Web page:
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  • "The idiocracy grows."
  • "(It's) like a spreading disease."
  • "One of the more frightening maps I've seen."
For others, the maps are less about the rise of Fox News, and more about CNN's self-inflicted downward spiral:
  • "LOL that's what happens when you're fake news!"
  • "CNN went down the toilet on quality."
  • "A Minecraft YouTuber could beat CNN's numbers."
  • "CNN has become more like a high-school production of a news show."

Not a few find fault with both channels, even if not always to the same degree:

  • "That anybody considers either of those networks good news sources is troubling."
  • "Both leave you understanding less rather than more."
  • "This is what happens when you spout bullsh-- for two years straight. People find an alternative — even if it's just different bullsh--."
  • "CNN is sh-- but it's nowhere close to the outright bullsh-- and baseless propaganda Fox News spews."

"Old people learning to Google"

Image: Google Trends

CNN vs. Fox News search terms (200!-2018)

But what do the maps actually show? Created by SICResearch, they do show a huge evolution, but not of both cable news networks' audience size (i.e. Nielsen ratings). The dramatic shift is one in Google search trends. In other words, it shows how often people type in "CNN" or "Fox News" when surfing the web. And that does not necessarily reflect the relative popularity of both networks. As some commenters suggest:

  • "I can't remember the last time that I've searched for a news channel on Google. Is it really that difficult for people to type 'cnn.com'?"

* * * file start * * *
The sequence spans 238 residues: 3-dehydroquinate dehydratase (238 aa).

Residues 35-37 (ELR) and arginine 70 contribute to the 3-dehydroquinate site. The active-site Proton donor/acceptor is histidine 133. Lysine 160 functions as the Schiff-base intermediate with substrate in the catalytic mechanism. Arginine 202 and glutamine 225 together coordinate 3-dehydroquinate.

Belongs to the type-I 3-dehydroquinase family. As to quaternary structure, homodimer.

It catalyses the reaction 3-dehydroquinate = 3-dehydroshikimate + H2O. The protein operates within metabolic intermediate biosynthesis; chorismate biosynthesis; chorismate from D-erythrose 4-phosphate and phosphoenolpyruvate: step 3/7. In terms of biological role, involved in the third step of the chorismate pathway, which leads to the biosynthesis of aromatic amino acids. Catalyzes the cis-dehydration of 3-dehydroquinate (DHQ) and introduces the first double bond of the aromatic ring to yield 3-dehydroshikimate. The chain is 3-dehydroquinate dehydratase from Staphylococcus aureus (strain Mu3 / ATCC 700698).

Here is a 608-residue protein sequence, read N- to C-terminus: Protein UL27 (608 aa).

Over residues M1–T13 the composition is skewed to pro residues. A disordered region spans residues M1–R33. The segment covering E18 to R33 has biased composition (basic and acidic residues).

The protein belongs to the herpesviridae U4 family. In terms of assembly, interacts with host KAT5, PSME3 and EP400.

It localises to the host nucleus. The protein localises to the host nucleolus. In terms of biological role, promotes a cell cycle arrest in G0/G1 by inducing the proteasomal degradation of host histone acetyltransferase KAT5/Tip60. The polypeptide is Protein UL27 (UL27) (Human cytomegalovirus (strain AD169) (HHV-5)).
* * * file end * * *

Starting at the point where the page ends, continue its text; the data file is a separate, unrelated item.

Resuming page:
• "More than anything else, these maps show smart phone proliferation (among older people) more than anything else."
  • "This is a map of how old people and rural areas have learned to use Google in the last decade."
  • "This is basically a map of people who don't understand how the internet works, and it's no surprise that it leans conservative."

A visual image as strong as this map sequence looks designed to elicit a vehement response — and its lack of context offers viewers little new information to challenge their preconceptions. Like the news itself, cartography pretends to be objective, but always has an agenda of its own, even if just by the selection of its topics.

The trick is not to despair of maps (or news) but to get a good sense of the parameters that are in play. And, as is often the case (with both maps and news), what's left out is at least as significant as what's actually shown.

One important point: while Fox News is the sole major purveyor of news and opinion with a conservative/right-wing slant, CNN has more competition in the center/left part of the spectrum, notably from MSNBC.

Another: the average age of cable news viewers — whether they watch CNN or Fox News — is in the mid-60s. As a result of a shift in generational habits, TV viewing is down across the board. Younger people are more comfortable with a "cafeteria" approach to their news menu, selecting alternative and online sources for their information.

It should also be noted, however, that Fox News, according to Harvard's Nieman Lab, dominates Facebook when it comes to engagement among news outlets.

CNN, Fox and MSNBC

Image: Google Trends

CNN vs. Fox (without the 'News'; may include searches for actual foxes). See MSNBC (in yellow) for comparison

For the record, here are the Nielsen ratings for average daily viewer total for the three main cable news networks, for 2018 (compared to 2017):

  • Fox News: 1,425,000 (-5%)
  • MSNBC: 994,000 (+12%)
  • CNN: 706,000 (-9%)

And according to this recent overview, the top 50 of the most popular websites in the U.S. includes cnn.com in 28th place, and foxnews.com in... 27th place.

The top 5, in descending order, consists of google.com, youtube.com, facebook.com, amazon.com and yahoo.com — the latter being the highest-placed website in the News and Media category.